A Charles Portis Miscellany
Publication Date: October 2012
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All the familiar Portis elements are here: picaresque adventures, deadpan humor, an expert eye for detail and keen ear for the spoken word, and encounters with oddball characters both real and imagined. The collection encompasses the breadth of his fifty-year writing career, from his gripping reportage of the civil rights movement for the New York Herald Tribune to a comic short story about the demise of journalism in the 21st century. New to even the most ardent fan is his three-act play, "Delray's New Moon," performed onstage in 1996 and published here for the first time.
Whether this is your first encounter with the world of Portis or a long-awaited return to it, you'll agree with critic Ron Rosenbaum--whose essay appears here alongside tributes by other writers--that Portis "will come to be regarded as the author of classics on the order of a twentieth-century Mark Twain, a writer who captures the soul of America.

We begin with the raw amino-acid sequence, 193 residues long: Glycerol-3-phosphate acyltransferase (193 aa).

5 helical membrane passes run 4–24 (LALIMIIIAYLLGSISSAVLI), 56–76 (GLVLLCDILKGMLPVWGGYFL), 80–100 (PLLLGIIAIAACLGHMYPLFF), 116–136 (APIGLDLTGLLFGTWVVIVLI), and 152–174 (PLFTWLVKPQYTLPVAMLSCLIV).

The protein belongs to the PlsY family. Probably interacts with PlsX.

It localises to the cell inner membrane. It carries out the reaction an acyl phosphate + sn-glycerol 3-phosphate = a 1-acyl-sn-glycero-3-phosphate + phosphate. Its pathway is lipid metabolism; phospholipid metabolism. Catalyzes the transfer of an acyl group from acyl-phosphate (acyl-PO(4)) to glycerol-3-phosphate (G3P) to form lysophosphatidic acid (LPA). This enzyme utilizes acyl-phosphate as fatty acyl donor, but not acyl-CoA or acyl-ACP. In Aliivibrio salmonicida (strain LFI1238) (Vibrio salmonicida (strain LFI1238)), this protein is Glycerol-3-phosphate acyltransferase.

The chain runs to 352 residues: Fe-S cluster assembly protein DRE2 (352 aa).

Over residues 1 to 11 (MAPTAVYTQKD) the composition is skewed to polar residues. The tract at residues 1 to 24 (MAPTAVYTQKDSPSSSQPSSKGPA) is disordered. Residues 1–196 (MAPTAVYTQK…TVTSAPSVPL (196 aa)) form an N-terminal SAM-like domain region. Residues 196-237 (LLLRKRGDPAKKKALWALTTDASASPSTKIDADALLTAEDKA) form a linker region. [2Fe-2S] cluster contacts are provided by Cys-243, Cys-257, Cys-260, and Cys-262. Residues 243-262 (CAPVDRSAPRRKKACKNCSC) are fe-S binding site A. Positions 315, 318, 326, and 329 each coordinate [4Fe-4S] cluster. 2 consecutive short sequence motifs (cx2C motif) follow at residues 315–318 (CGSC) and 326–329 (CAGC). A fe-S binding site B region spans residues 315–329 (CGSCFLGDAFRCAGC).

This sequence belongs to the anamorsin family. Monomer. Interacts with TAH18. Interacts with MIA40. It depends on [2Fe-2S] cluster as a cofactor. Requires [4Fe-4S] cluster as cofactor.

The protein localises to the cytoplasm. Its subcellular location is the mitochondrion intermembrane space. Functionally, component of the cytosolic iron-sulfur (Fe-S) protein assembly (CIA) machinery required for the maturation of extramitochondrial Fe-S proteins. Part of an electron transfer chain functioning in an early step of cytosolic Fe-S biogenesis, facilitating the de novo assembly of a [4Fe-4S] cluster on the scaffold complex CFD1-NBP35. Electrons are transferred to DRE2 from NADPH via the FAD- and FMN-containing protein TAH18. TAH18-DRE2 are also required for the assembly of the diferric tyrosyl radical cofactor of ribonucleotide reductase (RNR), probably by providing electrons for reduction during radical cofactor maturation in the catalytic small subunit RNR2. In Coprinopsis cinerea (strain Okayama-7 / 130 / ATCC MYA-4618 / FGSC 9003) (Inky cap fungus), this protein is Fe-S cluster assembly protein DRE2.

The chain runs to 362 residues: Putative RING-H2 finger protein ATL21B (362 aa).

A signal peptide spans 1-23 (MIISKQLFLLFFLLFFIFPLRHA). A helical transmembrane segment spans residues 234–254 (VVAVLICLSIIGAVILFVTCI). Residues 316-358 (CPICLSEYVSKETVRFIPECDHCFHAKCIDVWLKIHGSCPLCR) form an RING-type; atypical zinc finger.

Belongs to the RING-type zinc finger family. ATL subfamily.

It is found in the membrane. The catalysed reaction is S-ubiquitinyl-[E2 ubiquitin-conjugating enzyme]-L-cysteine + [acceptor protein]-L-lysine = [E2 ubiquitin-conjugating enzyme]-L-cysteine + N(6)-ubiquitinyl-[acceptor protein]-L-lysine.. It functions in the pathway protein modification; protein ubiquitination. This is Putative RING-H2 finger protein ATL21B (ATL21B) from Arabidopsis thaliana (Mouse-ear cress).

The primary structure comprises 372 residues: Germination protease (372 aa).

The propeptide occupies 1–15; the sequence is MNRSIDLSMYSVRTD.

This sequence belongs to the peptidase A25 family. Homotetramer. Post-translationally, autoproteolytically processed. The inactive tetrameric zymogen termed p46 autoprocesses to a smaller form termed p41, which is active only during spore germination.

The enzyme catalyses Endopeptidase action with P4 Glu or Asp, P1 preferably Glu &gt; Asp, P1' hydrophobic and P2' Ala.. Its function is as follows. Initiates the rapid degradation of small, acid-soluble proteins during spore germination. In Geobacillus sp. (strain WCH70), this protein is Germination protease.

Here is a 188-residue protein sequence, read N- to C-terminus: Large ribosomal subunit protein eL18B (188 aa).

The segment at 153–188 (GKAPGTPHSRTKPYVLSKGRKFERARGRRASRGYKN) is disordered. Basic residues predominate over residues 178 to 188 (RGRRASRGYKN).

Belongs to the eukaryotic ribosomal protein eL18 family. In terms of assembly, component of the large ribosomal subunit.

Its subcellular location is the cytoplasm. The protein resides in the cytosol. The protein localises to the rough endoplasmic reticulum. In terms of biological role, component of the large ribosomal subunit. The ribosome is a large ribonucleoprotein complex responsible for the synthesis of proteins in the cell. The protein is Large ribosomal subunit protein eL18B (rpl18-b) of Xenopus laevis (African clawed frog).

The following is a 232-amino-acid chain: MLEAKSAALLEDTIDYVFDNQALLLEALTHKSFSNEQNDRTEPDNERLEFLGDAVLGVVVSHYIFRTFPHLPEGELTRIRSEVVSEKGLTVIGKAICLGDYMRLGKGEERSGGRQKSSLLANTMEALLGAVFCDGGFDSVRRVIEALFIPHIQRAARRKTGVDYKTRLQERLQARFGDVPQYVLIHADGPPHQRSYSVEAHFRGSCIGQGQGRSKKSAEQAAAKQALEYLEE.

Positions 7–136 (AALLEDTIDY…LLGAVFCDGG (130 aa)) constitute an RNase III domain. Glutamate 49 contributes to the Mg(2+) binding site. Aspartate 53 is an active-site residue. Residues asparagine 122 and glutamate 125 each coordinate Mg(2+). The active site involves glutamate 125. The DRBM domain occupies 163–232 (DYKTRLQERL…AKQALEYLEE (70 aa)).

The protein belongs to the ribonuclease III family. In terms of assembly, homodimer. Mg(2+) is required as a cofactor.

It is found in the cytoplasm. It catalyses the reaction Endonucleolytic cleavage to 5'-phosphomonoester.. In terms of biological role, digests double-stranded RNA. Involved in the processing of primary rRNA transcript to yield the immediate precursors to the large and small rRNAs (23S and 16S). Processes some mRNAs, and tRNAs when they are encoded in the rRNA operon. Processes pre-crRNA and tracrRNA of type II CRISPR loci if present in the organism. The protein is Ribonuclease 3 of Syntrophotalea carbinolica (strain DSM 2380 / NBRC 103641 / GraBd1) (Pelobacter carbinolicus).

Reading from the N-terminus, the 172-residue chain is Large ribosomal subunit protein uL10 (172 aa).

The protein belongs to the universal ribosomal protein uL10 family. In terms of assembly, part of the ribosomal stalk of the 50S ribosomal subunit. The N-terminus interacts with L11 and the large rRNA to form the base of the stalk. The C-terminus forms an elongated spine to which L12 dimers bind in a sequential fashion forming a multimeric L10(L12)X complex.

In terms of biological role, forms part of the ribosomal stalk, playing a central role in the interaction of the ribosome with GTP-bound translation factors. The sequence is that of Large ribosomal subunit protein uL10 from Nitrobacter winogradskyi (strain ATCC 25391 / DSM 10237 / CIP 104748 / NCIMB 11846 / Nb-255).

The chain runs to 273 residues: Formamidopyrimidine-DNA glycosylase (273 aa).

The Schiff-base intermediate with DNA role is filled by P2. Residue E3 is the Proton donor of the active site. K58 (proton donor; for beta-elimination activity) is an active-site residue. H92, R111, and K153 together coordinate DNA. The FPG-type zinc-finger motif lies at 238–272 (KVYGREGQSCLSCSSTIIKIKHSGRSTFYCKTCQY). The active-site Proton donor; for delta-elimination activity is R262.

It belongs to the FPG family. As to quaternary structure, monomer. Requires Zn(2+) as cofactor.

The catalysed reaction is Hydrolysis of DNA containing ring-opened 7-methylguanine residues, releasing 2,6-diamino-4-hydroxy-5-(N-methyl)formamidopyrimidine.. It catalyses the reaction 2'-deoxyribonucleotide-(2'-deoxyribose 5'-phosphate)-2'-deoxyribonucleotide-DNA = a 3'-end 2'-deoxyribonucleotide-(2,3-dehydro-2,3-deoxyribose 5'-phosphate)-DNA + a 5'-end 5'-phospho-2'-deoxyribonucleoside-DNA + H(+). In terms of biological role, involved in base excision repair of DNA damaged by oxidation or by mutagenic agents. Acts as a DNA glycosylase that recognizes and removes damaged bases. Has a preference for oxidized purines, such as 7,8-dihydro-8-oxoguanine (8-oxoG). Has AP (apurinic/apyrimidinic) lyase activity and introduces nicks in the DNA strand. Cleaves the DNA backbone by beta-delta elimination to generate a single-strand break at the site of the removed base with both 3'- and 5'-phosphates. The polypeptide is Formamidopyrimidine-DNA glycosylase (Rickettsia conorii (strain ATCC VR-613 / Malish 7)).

Charles Portis lives in Arkansas, where he was born and educated. He served in the Marine Corps during the Korean War, was the London bureau chief of the "New York Herald-Tribune", and was a writer for "The New Yorker."
Jay Jennings is a freelance writer whose journalism, book reviews and humor have appeared in many national magazines and newspapers, including the "New York Times, "the" Wall Street Journal, "the" Los Angeles Times, "the "Oxford American, "and "Travel & Leisure. "He is a regular contributor to the "New York Times Book Review "and the" San Francisco Chronicle".